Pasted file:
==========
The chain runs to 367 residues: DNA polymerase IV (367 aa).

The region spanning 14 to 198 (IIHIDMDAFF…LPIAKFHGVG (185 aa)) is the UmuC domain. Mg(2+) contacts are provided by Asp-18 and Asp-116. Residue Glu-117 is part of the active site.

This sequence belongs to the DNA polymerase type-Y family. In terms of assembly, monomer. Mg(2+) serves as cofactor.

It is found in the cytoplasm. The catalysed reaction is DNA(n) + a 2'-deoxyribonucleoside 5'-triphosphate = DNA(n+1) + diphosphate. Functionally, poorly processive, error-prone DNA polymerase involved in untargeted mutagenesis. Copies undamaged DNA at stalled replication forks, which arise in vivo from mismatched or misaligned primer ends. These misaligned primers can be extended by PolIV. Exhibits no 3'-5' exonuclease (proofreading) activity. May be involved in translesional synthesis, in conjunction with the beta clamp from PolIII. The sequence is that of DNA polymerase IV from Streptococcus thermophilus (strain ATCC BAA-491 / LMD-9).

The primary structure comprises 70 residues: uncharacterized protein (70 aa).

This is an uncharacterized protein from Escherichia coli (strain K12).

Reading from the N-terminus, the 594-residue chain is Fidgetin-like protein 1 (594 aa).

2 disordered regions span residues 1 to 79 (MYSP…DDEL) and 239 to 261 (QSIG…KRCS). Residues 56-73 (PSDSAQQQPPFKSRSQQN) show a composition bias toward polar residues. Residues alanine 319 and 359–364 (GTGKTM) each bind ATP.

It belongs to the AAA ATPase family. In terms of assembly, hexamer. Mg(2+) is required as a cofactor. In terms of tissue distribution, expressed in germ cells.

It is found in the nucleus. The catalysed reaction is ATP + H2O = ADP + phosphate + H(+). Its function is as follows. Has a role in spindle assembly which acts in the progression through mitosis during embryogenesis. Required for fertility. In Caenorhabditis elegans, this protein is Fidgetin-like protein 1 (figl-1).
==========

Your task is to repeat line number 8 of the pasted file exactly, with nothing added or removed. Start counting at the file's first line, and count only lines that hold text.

2 disordered regions span residues 1 to 79 (MYSP…DDEL) and 239 to 261 (QSIG…KRCS). Residues 56-73 (PSDSAQQQPPFKSRSQQN) show a composition bias toward polar residues. Residues alanine 319 and 359–364 (GTGKTM) each bind ATP.